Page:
In 2014, legal sale of recreational marijuana began in Colorado and Washington state. Oregon and Alaska are creating similar regulatory regimes. In November at least five more states will vote on legalizing pot. This group includes a potential game changer: California, America's biggest state by population and GDP.
But those debating legalization should know that the decision isn't binary. That's according to Beau Kilmer, co-director of the RAND Drug Policy Research Center. His research has explored the many middle-ground options between prohibition and the for-profit commercial model implemented in Colorado and Washington.
To shed light on marijuana legalization and other drug policy issues, Kilmer hosted an “Ask Me Anything” (AMA) session on Reddit yesterday. Here's an edited selection.
What's the most important thing for policymakers and voters to consider before legalizing marijuana?
That no one knows how it will play out, especially from a public health perspective.
This is where risk preference comes into play. I understand why those who are risk-averse worry about creating a commercial industry that will eventually fight regulation and taxation.
Fortunately for them, there are many middle-ground options. Most debates in the United States focus on the false dichotomy of prohibition versus a for-profit approach that regulates marijuana like alcohol. Elsewhere, there is much more interest in discussing middle-ground options.
Once a majority of states legalize marijuana, do you think the rest will, too? Will federal legalization follow? And once marijuana is fully legal, will people turn their attention to legalizing “harder” drugs?
Serious state-level debates about legalizing some other substances could happen before federal legalization of marijuana.
Also, this isn't the same as legalization, but I expect that you'll hear a lot more about safe-injection facilities and heroin maintenance over the next few years.
What has been the most surprising thing you've found in your work with cannabis?
Lately, I've been fascinated by research about cannabis and opioids. I'm thrilled that more and more researchers are looking into this relationship.
No one knows how marijuana will play out, especially from a public health perspective.
Many studies of cannabis use examine “daily/near daily” (DND) use and not the amount used. How do DND parameters differ between those who use one gram per week compared with one gram per day? Most pot users want to have healthy practices. When will we see daily guidelines like those for alcohol?
First, for those who don't know, “daily/near daily” (DND) users are usually defined as those who have consumed marijuana on 21 or more days in the past month.
Second, this is an important question. We desperately need better information about how much people consume, instead of just how many days they consume.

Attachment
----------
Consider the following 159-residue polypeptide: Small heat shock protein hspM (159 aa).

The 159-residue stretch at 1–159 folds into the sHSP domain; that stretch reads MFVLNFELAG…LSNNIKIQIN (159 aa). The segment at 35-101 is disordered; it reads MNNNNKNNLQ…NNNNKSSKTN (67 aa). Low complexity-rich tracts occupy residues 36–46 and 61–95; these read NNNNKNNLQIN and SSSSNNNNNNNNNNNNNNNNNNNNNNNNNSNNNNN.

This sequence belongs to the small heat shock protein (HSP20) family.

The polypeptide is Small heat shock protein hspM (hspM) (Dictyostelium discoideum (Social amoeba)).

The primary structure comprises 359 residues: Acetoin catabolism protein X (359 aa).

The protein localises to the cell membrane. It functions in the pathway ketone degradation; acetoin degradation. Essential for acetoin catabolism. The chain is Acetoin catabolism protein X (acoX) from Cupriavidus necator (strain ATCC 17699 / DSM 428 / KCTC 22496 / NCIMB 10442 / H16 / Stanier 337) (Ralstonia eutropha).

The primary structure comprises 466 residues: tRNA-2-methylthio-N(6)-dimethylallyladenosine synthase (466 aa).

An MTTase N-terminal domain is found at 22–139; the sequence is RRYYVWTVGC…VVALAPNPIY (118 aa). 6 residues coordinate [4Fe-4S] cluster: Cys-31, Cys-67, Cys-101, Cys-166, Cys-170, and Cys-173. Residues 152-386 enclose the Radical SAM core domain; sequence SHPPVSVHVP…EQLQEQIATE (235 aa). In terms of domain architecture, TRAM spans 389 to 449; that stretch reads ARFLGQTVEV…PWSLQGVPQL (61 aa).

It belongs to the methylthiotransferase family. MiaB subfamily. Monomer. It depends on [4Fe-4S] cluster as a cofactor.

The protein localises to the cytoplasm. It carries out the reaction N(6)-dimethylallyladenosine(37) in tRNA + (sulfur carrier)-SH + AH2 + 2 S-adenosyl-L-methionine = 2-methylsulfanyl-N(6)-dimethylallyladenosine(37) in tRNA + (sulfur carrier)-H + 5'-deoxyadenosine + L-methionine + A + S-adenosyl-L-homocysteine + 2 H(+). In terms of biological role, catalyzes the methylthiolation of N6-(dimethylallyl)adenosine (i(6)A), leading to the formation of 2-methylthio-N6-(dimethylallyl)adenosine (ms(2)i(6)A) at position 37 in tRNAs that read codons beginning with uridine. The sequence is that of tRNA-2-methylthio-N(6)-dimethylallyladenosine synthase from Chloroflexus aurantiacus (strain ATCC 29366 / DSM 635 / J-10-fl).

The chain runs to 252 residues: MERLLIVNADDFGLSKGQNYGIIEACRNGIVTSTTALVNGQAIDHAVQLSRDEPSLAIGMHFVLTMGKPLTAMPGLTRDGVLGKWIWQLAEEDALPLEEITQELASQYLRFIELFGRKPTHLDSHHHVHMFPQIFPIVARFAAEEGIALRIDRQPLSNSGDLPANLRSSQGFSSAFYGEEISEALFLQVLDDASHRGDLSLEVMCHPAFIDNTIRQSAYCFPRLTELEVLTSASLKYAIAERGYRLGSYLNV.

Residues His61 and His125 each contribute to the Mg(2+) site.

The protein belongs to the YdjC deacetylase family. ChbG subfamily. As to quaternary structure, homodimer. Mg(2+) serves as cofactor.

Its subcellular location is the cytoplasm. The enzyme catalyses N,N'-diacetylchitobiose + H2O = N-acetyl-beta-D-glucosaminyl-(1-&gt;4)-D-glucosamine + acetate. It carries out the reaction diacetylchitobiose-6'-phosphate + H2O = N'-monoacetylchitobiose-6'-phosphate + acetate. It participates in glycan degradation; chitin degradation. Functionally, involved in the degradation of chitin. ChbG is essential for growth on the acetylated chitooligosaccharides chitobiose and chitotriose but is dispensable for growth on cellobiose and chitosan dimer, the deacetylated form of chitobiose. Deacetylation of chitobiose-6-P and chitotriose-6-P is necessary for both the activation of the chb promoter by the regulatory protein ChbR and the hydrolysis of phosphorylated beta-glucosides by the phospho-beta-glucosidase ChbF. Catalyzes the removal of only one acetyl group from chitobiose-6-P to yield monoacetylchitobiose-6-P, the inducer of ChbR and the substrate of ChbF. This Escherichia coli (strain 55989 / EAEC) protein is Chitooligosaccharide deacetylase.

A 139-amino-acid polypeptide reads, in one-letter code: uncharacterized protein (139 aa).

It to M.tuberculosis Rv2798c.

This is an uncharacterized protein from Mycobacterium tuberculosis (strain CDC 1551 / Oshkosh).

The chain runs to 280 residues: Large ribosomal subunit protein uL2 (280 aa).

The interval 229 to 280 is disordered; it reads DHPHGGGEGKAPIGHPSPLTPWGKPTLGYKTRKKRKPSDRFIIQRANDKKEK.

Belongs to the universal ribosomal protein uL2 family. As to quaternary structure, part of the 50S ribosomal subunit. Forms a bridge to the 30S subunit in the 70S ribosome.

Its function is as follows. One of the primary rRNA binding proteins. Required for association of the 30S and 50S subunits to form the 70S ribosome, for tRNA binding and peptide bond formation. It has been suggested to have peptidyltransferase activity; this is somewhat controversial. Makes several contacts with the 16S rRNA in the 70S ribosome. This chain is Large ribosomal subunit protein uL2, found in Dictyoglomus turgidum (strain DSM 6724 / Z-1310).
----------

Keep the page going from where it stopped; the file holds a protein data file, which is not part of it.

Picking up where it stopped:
When we estimated the size of the marijuana market in Washington state, we fielded a web survey with pictures of unrolled joints and uncrushed buds next to prompts, such as a ruler, credit card, and coin. But I'm not sure if that's the best approach for obtaining quantity information. I look forward to seeing more research in this area.
There's been a lot of pushback on marijuana legalization due to the inevitable increase in traffic deaths. As a policy researcher, how do you recommend states look at, measure, and deal with the fallout from such serious consequences when the benefits to the economy are obvious?
These discussions can be frustrating. Most people in these debates know that testing positive for THC (or its metabolites) is not the same thing as being impaired. That's an important distinction.
Why? The number of drivers in fatal crashes in Colorado and Washington who test positive for THC has increased since legalization. But that doesn't mean that legalization leads to a net increase in traffic crashes or fatalities.
We must look beyond simple trend analyses. That means using control groups and accounting for other factors that influence crashes. The best dependent variable for policy evaluations is total crashes or fatalities, not just those that involve a particular substance. It's possible that legal pot could influence crashes that involve other substances, like alcohol.
How did you get into researching drug policy?
I did policy debate in high school. In my senior year, we argued that more money should be allocated to substance use treatment. Since I had already done a ton of research on the topic, many of my undergraduate papers focused on drug policy.
After writing a few op-eds, I thought it would be interesting to intern at a place that did research on drug policy. It's a long story, but I ended up at RAND 19 years ago and never really left, except to go to grad school—and even then, I kept working with my RAND colleagues.
Drug policy is so interesting. It also intersects with most of the social issues I care about.
Look out for more AMAs with RAND experts in the future.
This Q&A was also published in Newsweek on September 18, 2016.